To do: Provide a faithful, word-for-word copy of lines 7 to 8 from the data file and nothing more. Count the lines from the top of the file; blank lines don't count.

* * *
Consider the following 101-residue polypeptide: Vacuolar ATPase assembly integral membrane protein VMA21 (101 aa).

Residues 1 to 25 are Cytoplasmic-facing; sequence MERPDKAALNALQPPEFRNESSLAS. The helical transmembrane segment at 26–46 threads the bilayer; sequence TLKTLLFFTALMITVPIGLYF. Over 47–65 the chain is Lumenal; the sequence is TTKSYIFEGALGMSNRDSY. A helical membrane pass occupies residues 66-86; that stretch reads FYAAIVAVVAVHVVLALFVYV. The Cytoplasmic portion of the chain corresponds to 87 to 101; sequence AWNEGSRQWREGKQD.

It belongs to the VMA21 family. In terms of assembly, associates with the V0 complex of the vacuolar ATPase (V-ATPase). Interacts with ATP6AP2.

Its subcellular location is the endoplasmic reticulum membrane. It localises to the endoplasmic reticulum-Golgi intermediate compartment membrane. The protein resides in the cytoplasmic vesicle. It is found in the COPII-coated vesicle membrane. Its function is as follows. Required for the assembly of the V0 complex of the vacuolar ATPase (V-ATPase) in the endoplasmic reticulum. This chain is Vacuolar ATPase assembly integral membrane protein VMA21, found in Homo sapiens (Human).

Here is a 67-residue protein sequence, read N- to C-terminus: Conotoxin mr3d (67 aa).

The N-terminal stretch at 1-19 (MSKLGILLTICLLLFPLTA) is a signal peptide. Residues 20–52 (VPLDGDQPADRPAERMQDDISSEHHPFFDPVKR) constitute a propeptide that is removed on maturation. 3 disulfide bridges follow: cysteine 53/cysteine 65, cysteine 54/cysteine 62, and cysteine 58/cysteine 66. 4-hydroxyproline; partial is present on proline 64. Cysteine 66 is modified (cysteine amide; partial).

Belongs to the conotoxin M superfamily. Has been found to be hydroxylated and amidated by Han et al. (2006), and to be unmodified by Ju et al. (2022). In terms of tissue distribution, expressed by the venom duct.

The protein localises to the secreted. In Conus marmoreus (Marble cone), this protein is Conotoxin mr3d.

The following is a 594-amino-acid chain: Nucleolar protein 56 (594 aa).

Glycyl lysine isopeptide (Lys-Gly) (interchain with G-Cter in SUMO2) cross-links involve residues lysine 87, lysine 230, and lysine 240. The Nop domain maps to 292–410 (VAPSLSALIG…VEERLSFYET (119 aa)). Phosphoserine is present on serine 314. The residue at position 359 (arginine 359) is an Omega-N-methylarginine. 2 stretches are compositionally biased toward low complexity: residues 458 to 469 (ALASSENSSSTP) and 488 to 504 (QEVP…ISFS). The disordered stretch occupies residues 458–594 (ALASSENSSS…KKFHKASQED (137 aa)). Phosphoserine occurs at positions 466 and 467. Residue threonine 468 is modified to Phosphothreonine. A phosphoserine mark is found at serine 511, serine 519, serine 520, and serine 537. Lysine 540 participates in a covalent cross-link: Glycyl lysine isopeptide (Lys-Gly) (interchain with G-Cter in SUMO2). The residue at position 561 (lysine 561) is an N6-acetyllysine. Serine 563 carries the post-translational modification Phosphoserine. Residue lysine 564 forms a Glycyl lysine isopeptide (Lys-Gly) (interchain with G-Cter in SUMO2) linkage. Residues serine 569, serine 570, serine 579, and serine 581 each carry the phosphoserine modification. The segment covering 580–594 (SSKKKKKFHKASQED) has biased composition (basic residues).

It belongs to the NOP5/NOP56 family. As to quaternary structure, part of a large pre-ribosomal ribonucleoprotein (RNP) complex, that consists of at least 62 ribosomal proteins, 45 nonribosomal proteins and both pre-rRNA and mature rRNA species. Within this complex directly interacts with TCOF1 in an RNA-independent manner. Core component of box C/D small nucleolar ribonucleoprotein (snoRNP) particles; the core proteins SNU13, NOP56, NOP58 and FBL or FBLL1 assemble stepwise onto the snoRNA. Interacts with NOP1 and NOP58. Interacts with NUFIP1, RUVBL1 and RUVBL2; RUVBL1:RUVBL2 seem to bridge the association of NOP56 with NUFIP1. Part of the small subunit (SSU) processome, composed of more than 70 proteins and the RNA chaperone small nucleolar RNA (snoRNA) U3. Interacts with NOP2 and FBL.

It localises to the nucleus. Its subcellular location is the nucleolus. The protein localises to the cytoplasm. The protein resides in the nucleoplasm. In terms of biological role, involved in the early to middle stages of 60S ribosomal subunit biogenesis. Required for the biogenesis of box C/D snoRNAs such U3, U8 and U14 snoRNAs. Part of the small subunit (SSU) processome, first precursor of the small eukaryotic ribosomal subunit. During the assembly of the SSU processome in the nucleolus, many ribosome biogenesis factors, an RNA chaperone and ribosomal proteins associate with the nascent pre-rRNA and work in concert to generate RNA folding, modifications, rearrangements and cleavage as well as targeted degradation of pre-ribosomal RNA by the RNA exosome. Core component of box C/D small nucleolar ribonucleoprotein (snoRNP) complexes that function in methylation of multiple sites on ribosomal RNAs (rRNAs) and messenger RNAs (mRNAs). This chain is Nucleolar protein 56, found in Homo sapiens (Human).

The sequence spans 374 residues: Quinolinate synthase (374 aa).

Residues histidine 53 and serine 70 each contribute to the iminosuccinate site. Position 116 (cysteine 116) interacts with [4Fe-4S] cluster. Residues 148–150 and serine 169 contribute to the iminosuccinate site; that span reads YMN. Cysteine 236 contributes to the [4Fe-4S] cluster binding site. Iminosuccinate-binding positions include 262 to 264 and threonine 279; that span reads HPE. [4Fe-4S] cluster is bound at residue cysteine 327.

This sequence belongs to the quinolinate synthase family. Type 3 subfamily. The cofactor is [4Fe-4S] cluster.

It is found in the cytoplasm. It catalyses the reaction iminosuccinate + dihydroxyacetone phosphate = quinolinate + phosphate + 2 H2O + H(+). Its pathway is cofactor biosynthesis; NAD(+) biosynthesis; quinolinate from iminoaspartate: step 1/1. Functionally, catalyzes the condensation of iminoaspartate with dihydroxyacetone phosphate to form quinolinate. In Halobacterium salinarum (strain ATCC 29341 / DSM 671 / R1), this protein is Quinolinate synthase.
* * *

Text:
Belongs to the conotoxin M superfamily. Has been found to be hydroxylated and amidated by Han et al. (2006), and to be unmodified by Ju et al. (2022). In terms of tissue distribution, expressed by the venom duct.

The protein localises to the secreted. In Conus marmoreus (Marble cone), this protein is Conotoxin mr3d.